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Copper mine activists face prison for ‘insulting’ police

Originally appeared in Democratic Voice of Burma

June 17, 2013

Burmese authorities have issued arrest warrants against three local activists, who recently told reporters in central Burma that an emergency decree, which hands sweeping powers to the military near a controversial copper mine project, should be revoked.

The trio has been accused of “insulting” local police and face charges of “inciting unrest”, which carries a maximum sentence of two years in prison, after they criticised the government’s use of emergency powers near the Latpadaung copper mine in Monywa during an interview with local journalists last month.

One of the activists, Moe Thway, told DVB that the police have threatened to hunt them down in Rangoon unless they report to the local authorities in Monywa voluntarily. “They said that we can either go there and get arrested or they will come here,” he said, speaking by telephone from the former capital on Monday.

The three activists have played a vocal role in calling for a peaceful resolution to the ongoing crisis in Monywa, where disgruntled locals continue to oppose to development of the military-backed Latpadaung project. In mid-May, Moe Thway and his two friends, Wai Lu and Wai Hmuu Thwin, travelled to the restive town in a bid to help “restore calm” after a renewed outbreak of clashes.

“We didn’t do anything related to protesting or breaking any laws, the only thing we did was have an interview with the media,” he explained. “We really have to worry now if people can be arrested for just making comments in an interview.”

The news comes as a new report by the Committee to Protect Journalists (CPJ) accused the government of “faltering” on media reforms. The report says that “many threats and obstacles” to free speech remain entrenched in Burmese politics, citing evidence of government efforts to introduce new restrictive publishing laws.

“This legal harassment of activists poses a major threat to the sincerity of the democratic transition of the country,” Khin Ohmar from Burma Partnership told DVB. “A real democracy must guarantee freedom of expression for all of its citizens, not only those who agree with the government and authorities.”

Moe Thway speculated that he is being pursued for his activism relating to the Latpadaung mine, which rose to notoriety last year when police led a bloody pre-dawn raid on protestors, causing dozens of monks to suffer life-threatening burns and injuries. The emergency decree, or section 144 of the code of criminal procedure, which has been in place in the area since July last year, was used as the legal basis for the crackdown.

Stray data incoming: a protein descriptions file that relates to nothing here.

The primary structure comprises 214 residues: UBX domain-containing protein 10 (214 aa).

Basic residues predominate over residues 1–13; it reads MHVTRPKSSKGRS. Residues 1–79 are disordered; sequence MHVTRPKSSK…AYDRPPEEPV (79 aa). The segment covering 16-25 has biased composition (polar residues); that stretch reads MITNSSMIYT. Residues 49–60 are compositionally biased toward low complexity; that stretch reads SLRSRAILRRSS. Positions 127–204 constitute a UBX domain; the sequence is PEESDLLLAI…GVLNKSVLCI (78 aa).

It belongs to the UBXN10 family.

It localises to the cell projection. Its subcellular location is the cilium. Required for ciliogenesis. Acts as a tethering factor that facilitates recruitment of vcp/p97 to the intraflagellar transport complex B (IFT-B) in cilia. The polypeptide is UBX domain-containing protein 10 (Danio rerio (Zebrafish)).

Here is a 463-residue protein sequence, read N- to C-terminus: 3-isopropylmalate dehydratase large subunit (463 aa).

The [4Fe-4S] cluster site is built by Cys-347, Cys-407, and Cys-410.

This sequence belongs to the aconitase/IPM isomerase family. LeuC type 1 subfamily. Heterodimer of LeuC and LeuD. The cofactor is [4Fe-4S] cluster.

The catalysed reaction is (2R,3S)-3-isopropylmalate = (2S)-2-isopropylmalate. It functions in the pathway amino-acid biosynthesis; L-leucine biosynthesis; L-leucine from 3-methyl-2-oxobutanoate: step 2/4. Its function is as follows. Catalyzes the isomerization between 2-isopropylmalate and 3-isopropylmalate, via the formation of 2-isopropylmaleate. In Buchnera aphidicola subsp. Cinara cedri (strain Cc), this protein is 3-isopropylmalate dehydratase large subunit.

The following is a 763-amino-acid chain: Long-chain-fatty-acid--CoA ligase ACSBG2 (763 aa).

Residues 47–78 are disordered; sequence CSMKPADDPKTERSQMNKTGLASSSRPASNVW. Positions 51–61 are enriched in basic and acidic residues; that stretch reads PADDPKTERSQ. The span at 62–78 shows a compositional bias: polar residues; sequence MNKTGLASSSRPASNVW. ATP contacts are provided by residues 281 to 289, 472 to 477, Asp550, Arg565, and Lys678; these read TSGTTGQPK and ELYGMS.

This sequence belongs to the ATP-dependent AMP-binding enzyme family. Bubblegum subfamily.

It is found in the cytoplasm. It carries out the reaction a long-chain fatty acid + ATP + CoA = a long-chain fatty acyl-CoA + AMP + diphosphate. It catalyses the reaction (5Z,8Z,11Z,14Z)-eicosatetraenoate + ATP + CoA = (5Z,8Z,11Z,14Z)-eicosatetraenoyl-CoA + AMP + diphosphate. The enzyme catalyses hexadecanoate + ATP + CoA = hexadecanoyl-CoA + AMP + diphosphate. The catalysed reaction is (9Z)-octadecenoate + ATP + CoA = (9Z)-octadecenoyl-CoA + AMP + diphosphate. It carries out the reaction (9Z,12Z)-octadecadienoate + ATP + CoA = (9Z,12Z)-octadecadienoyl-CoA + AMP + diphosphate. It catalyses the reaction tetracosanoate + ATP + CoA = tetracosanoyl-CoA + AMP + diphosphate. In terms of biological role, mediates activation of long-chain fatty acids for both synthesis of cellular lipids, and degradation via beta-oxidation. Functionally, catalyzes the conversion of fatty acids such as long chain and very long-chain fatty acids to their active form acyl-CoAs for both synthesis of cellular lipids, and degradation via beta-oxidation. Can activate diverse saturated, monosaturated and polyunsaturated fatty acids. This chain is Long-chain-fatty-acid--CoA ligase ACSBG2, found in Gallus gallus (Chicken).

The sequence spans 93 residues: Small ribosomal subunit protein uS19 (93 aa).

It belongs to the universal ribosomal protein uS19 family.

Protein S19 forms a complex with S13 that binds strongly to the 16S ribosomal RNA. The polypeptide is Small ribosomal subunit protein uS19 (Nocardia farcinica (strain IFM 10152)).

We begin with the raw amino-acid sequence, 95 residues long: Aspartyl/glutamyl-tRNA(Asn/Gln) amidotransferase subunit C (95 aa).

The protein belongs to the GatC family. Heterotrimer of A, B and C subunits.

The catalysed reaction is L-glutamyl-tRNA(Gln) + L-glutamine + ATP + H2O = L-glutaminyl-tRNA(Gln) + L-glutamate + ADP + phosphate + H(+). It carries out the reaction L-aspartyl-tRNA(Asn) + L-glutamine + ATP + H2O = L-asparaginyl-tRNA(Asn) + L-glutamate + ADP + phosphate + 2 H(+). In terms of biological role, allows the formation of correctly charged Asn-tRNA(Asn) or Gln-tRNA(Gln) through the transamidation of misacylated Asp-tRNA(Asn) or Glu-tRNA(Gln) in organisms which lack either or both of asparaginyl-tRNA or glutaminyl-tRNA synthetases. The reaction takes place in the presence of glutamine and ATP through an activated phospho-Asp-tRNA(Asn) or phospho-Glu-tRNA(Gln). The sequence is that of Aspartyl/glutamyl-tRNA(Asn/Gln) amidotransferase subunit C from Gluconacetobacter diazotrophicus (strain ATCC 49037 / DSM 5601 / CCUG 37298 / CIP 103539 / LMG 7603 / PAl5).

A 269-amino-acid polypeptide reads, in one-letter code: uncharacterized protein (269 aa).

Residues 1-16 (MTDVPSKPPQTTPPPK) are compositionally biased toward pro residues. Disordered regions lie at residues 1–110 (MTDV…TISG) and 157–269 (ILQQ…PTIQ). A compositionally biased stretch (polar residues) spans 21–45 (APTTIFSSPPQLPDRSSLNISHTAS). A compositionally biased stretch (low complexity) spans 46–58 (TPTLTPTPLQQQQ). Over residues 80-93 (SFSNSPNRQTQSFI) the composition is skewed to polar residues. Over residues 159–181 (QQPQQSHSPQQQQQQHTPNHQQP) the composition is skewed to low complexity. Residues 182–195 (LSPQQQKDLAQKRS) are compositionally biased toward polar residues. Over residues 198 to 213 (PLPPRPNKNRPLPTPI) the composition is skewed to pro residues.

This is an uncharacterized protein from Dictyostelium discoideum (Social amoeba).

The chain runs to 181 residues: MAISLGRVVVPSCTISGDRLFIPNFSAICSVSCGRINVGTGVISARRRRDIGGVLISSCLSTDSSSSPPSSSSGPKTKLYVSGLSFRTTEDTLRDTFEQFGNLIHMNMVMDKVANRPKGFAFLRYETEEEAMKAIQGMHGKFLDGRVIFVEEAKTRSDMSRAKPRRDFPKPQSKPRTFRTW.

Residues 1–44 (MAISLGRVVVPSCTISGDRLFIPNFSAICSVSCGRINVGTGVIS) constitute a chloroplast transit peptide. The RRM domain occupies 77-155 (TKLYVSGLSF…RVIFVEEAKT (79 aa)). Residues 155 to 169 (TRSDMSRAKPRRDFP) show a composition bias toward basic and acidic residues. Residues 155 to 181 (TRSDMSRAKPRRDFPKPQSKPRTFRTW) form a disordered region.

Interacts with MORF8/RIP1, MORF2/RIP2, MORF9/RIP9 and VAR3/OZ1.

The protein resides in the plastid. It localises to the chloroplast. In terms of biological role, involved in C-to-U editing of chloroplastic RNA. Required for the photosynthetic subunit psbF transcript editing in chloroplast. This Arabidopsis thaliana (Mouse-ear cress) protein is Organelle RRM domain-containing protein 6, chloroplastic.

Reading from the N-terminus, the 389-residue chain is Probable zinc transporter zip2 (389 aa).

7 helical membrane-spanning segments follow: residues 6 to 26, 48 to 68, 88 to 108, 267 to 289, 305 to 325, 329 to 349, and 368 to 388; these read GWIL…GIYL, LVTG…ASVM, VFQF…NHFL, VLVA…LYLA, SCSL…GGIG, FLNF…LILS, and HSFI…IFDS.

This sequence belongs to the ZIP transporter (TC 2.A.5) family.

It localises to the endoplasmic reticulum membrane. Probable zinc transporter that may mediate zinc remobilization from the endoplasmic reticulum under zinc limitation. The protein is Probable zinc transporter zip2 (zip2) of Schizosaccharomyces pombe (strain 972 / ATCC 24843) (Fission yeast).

The Latpadaung project is a joint venture between the military-owned Union of Myanmar Economic Holdings Limited and Wanbao Mining – a subsidiary of the Chinese state-owned arms manufacturer, Norinco. The project has previously been described as a “cash for arms” deal between China and the former military junta, and has become a crucial test for the reformist regime.

In March, a government-backed investigation into the Latpadaung controversy, led by democracy icon Aung San Suu Kyi, warned that unilaterally suspending the project could damage Burma’s relationship with China. The commission’s report drew ire from many locals, who have described it as a “white-wash” and continue to demand a complete halt to the project.

Although President Thein Sein has been credited for introducing dramatic reforms in the former pariah state, activists say that land grabs are on the rise and existing laws still curtail the right to protest. Dozens of peaceful activists have been sentenced to jail over the past year for breaching the government’s regulations on staging peaceful protests.

Moe Thway is currently facing several other trials across a number of courts in Burma for staging “unlawful” protests against the November crackdown. He now faces an additional two years in jail under section 505b of Burma’s penal code, which was used to imprison hundreds of democracy activists during military rule.

View the original article here.

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